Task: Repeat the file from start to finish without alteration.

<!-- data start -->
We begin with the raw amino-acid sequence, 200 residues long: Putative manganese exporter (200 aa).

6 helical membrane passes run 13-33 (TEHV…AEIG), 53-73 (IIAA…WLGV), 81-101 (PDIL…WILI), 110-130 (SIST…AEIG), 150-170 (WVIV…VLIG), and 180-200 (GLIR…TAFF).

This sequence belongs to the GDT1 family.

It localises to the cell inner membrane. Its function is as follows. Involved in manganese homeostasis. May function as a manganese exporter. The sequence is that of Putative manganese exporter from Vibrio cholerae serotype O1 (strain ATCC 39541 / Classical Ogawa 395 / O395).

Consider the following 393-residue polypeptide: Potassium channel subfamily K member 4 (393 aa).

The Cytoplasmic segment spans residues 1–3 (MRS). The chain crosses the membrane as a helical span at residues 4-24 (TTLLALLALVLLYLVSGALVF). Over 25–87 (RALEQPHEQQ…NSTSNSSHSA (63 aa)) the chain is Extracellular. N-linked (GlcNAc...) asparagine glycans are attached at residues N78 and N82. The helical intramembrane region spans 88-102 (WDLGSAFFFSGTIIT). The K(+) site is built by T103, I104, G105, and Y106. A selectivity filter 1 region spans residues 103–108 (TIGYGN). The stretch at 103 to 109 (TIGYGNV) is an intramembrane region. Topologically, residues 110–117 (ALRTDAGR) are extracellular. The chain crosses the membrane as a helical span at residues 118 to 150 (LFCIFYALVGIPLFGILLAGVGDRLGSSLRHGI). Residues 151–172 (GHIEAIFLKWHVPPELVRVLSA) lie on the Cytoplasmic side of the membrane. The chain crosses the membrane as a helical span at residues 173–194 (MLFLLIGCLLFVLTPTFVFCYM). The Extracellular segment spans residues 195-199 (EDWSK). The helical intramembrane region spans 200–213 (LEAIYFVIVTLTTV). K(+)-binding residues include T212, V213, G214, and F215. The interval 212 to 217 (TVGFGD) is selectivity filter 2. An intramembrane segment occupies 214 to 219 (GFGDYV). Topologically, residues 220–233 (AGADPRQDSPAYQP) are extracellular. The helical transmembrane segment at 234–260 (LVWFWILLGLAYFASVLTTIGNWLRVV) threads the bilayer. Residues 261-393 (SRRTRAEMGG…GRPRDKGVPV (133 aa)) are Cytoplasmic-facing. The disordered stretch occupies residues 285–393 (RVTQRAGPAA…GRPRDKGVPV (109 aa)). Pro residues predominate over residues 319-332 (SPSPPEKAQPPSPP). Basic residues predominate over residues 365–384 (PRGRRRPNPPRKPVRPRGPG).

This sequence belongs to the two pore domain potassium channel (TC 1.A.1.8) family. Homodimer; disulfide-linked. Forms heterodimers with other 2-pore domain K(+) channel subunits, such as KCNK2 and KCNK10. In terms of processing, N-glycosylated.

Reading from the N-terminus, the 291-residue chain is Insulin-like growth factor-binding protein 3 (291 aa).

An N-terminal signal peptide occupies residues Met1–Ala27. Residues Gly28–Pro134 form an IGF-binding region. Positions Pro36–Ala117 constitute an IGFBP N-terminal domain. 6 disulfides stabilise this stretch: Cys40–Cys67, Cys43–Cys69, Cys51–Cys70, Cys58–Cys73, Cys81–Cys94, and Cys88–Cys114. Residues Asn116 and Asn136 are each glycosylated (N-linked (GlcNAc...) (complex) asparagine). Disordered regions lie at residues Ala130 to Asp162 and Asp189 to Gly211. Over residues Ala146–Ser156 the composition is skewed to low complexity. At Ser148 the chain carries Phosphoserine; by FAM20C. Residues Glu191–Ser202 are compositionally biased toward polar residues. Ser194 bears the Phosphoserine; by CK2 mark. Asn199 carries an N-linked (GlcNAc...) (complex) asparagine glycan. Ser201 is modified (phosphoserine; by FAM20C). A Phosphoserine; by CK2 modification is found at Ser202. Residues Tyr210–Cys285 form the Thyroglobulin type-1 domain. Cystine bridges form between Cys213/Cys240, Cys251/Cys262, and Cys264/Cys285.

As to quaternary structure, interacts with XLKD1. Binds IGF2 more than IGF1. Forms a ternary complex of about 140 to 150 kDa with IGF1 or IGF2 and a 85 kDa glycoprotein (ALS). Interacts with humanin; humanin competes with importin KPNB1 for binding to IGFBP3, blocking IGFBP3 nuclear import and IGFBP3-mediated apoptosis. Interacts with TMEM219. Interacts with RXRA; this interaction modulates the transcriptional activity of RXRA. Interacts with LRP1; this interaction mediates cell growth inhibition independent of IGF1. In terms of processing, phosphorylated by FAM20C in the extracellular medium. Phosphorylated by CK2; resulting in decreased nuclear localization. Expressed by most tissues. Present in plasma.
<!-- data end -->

We begin with the raw amino-acid sequence, 200 residues long: Putative manganese exporter (200 aa).

6 helical membrane passes run 13-33 (TEHV…AEIG), 53-73 (IIAA…WLGV), 81-101 (PDIL…WILI), 110-130 (SIST…AEIG), 150-170 (WVIV…VLIG), and 180-200 (GLIR…TAFF).

This sequence belongs to the GDT1 family.

It localises to the cell inner membrane. Its function is as follows. Involved in manganese homeostasis. May function as a manganese exporter. The sequence is that of Putative manganese exporter from Vibrio cholerae serotype O1 (strain ATCC 39541 / Classical Ogawa 395 / O395).

Consider the following 393-residue polypeptide: Potassium channel subfamily K member 4 (393 aa).

The Cytoplasmic segment spans residues 1–3 (MRS). The chain crosses the membrane as a helical span at residues 4-24 (TTLLALLALVLLYLVSGALVF). Over 25–87 (RALEQPHEQQ…NSTSNSSHSA (63 aa)) the chain is Extracellular. N-linked (GlcNAc...) asparagine glycans are attached at residues N78 and N82. The helical intramembrane region spans 88-102 (WDLGSAFFFSGTIIT). The K(+) site is built by T103, I104, G105, and Y106. A selectivity filter 1 region spans residues 103–108 (TIGYGN). The stretch at 103 to 109 (TIGYGNV) is an intramembrane region. Topologically, residues 110–117 (ALRTDAGR) are extracellular. The chain crosses the membrane as a helical span at residues 118 to 150 (LFCIFYALVGIPLFGILLAGVGDRLGSSLRHGI). Residues 151–172 (GHIEAIFLKWHVPPELVRVLSA) lie on the Cytoplasmic side of the membrane. The chain crosses the membrane as a helical span at residues 173–194 (MLFLLIGCLLFVLTPTFVFCYM). The Extracellular segment spans residues 195-199 (EDWSK). The helical intramembrane region spans 200–213 (LEAIYFVIVTLTTV). K(+)-binding residues include T212, V213, G214, and F215. The interval 212 to 217 (TVGFGD) is selectivity filter 2. An intramembrane segment occupies 214 to 219 (GFGDYV). Topologically, residues 220–233 (AGADPRQDSPAYQP) are extracellular. The helical transmembrane segment at 234–260 (LVWFWILLGLAYFASVLTTIGNWLRVV) threads the bilayer. Residues 261-393 (SRRTRAEMGG…GRPRDKGVPV (133 aa)) are Cytoplasmic-facing. The disordered stretch occupies residues 285–393 (RVTQRAGPAA…GRPRDKGVPV (109 aa)). Pro residues predominate over residues 319-332 (SPSPPEKAQPPSPP). Basic residues predominate over residues 365–384 (PRGRRRPNPPRKPVRPRGPG).

This sequence belongs to the two pore domain potassium channel (TC 1.A.1.8) family. Homodimer; disulfide-linked. Forms heterodimers with other 2-pore domain K(+) channel subunits, such as KCNK2 and KCNK10. In terms of processing, N-glycosylated.

Reading from the N-terminus, the 291-residue chain is Insulin-like growth factor-binding protein 3 (291 aa).

An N-terminal signal peptide occupies residues Met1–Ala27. Residues Gly28–Pro134 form an IGF-binding region. Positions Pro36–Ala117 constitute an IGFBP N-terminal domain. 6 disulfides stabilise this stretch: Cys40–Cys67, Cys43–Cys69, Cys51–Cys70, Cys58–Cys73, Cys81–Cys94, and Cys88–Cys114. Residues Asn116 and Asn136 are each glycosylated (N-linked (GlcNAc...) (complex) asparagine). Disordered regions lie at residues Ala130 to Asp162 and Asp189 to Gly211. Over residues Ala146–Ser156 the composition is skewed to low complexity. At Ser148 the chain carries Phosphoserine; by FAM20C. Residues Glu191–Ser202 are compositionally biased toward polar residues. Ser194 bears the Phosphoserine; by CK2 mark. Asn199 carries an N-linked (GlcNAc...) (complex) asparagine glycan. Ser201 is modified (phosphoserine; by FAM20C). A Phosphoserine; by CK2 modification is found at Ser202. Residues Tyr210–Cys285 form the Thyroglobulin type-1 domain. Cystine bridges form between Cys213/Cys240, Cys251/Cys262, and Cys264/Cys285.

As to quaternary structure, interacts with XLKD1. Binds IGF2 more than IGF1. Forms a ternary complex of about 140 to 150 kDa with IGF1 or IGF2 and a 85 kDa glycoprotein (ALS). Interacts with humanin; humanin competes with importin KPNB1 for binding to IGFBP3, blocking IGFBP3 nuclear import and IGFBP3-mediated apoptosis. Interacts with TMEM219. Interacts with RXRA; this interaction modulates the transcriptional activity of RXRA. Interacts with LRP1; this interaction mediates cell growth inhibition independent of IGF1. In terms of processing, phosphorylated by FAM20C in the extracellular medium. Phosphorylated by CK2; resulting in decreased nuclear localization. Expressed by most tissues. Present in plasma.